By: Hollie M., Seminole County
My son’s father died when he was just two years old. He received Survivor Benefits until he graduated from high school last year. He also received Medicaid as insurance which continued beyond graduation. We were told that he would have Medicaid until he was 23 years old. We were shocked when his insurance suddenly stopped in February 2020.
My son was diagnosed with mild mitral valve prolapse when he was a toddler and has been under a cardiologists’ care all his life. When he had a sports physical in the 11th grade, they found that he had an enlarged heart. In June he went to the ER and was diagnosed with pneumonia -- that’s when doctors picked up something on his EKG. By February he was working with cardiologists to determine his treatment and run more tests. He had aged out of seeing his pediatric cardiologist and was being treated as an adult. The new cardiologist reviewed all of the medical records and test results that I had saved over the years. He was concerned that my son’s blood pressure had consistently been high, but it had never been addressed. The cardiologist recommended that my son see him at least twice a year. He was at his appointment to have his bloodwork done and get a halter monitor when the office staff told him his Medicaid had been canceled. He couldn’t finish the tests or get the results from his Echocardiogram. That was really a blow! How’s he going to complete his tests and get help when he doesn’t have insurance? We wouldn’t be able to afford it. He wouldn’t. I wouldn’t. I would if I could.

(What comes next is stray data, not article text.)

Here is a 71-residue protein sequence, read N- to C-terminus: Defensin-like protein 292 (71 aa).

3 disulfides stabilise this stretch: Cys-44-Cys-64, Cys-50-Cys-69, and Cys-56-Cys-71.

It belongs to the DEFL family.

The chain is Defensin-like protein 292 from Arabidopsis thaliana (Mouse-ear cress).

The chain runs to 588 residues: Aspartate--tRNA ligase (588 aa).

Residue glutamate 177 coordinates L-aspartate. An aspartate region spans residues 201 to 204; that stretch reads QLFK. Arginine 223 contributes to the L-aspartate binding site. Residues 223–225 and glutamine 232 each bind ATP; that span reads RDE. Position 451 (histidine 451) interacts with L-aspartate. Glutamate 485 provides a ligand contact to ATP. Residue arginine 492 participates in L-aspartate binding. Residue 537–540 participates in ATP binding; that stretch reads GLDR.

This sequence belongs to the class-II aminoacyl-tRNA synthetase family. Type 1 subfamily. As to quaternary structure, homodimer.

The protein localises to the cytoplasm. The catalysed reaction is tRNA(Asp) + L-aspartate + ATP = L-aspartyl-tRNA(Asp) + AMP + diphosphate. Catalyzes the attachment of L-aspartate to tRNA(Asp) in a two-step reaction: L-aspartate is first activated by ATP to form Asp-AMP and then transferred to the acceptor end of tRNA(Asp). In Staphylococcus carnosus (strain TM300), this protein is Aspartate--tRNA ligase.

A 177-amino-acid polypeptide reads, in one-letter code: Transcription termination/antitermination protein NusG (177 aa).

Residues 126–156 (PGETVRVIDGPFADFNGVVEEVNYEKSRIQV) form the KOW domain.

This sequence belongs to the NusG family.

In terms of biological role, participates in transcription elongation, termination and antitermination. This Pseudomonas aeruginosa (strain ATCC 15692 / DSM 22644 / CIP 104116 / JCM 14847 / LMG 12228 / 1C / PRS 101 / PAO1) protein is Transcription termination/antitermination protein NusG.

My son never received notification from the Medicaid office that he had lost his Medicaid coverage. He’d just been at the doctor’s office the previous week, and there were no issues with his Medicaid. The Medicaid office did send us a letter saying that he could get “Share of Cost” Medicaid, but I’ve been on that before. It’s useless. I still have unpaid medical bills from the Share of Cost program because the bills were too high for me to pay.
I’m in a wheelchair and can’t walk. In 1994 I was approved for Social Security Disability and Medicare came a year later. I realize that I’m very fortunate. I was on a waiting list for long-term care with Medicaid for four years and was finally approved in 2015. I have a social worker and home health nurse that visit me weekly. My social worker has tried to help me get my son some health insurance, but we have not been successful. When he lost his insurance the Medicaid office told us to call the Marketplace. We called and completed an application, but they said that he made too much money to qualify for help. I told them that was impossible because he only works 20 hours a week and lives with me. They offered him a plan that cost $200 a month with a $7,000 annual deductible. How in the world can he afford that? The basic coverage for his car insurance is $166 a month. He can’t take on another bill.
We’re in a dilemma with his healthcare situation. The health insurance system is hard to understand and it’s confusing. I’m not sure how it all works. We need advocates to help us through it all. Now, with this Coronavirus happening, I just worry about him all the time. My son has an underlying heart condition. How would this virus affect him? Yesterday he asked me, ‘are they going to let me die’ if I go to the hospital. Do you know that made me feel as a mother? I feel like he is too young to slip through these cracks. We don’t know what to do. Hopefully he will stay as healthy as he can. I’m grateful for what we have, but I’m scared for the future.